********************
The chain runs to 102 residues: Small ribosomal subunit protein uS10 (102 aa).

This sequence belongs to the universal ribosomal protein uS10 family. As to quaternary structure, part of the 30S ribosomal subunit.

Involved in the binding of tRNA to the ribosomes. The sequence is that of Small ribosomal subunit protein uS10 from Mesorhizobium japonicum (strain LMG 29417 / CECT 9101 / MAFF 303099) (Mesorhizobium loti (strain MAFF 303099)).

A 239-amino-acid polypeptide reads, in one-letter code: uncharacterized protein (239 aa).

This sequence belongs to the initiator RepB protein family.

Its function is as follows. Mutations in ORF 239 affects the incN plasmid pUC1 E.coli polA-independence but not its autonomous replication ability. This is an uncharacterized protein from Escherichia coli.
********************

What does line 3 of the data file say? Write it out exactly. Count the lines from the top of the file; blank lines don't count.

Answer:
Involved in the binding of tRNA to the ribosomes. The sequence is that of Small ribosomal subunit protein uS10 from Mesorhizobium japonicum (strain LMG 29417 / CECT 9101 / MAFF 303099) (Mesorhizobium loti (strain MAFF 303099)).